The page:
Faced a situation where a nursing home was providing inadequate or dangerous care to its patients, officials at the Department of Public Health– the regulatory agency for Illinois Nursing Homes— had relatively little in their arsenal when it comes to prodding along facilities. That is, until now.
Recently, the Illinois Appellate Court tossed out a Sangamon County judge’s ruling that capped fines imposed by the Illinois Department of Public Health at $10,000. In the case involving Peoria’s Rosewood Care Center and The Illinois Department of Health, Judge Leo Zappa ruled in favor of Rosewood in a matter involving a $20,000 fine imposed against the facility for the death of a patient. Zappa determined that the fine was improper due to the fact that it was illegally inflated and conflicted with state law.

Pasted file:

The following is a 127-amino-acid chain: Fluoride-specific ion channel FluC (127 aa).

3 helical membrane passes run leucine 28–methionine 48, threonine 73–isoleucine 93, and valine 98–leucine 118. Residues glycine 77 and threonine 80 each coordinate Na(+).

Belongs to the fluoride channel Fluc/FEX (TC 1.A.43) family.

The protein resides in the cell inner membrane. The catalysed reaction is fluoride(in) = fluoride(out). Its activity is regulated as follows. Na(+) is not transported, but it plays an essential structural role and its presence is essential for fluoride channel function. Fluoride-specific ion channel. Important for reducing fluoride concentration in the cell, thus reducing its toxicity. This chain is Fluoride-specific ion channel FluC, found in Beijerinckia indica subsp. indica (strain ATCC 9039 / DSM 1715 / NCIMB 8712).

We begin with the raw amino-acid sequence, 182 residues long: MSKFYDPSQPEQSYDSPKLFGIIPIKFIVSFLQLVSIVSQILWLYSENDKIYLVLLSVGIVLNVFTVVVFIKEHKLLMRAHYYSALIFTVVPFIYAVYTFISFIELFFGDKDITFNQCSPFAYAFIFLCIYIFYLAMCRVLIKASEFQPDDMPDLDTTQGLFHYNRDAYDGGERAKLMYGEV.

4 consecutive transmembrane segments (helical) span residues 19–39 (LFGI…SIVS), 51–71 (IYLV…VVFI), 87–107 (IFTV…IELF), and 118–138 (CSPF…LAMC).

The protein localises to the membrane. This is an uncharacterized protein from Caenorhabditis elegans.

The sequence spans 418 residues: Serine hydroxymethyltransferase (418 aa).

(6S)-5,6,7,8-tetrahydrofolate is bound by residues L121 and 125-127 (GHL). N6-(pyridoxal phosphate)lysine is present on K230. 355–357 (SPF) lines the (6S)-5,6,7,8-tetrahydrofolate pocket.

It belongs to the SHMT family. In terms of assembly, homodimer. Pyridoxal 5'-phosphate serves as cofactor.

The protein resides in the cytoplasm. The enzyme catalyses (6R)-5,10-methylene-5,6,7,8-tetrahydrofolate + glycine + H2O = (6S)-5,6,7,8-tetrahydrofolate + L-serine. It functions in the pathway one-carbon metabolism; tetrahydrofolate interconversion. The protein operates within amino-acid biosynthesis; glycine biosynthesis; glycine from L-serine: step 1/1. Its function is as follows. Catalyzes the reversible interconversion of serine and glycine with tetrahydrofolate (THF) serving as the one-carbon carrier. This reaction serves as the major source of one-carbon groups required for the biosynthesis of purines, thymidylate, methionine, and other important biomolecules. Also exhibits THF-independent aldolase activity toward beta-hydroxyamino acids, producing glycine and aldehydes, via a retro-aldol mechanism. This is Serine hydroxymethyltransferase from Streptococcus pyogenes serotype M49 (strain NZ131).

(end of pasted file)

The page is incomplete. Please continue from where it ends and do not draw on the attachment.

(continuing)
Despite the Appellate Court decision, Illinois officials will continue to use their approach of imposing multiple fines against poorly performing facilities in lieu of more substantial single fines.
“A fine is one of the few things we can do to make sure a nursing home is compliant with the law,” says Illinois Department of Health spokesperson Melanie Arnold.
I agree. However, until the significance of the fines reaches the point where they pose an actual threat to the livelihood of the nursing home owners and operators, they will not have their intended impact when it comes to motivating facilities to provide quality medical care to patients in need.
Thankfully, our legal system allows nursing home patients who receive poor or negligent care to pursue a claim for damages against the facility under the Nursing Home Care Act. When pursuing a claim under the act, a patient has no financial limit on the damages they may recover from the facility.
For laws related to Illinois nursing homes, look here.
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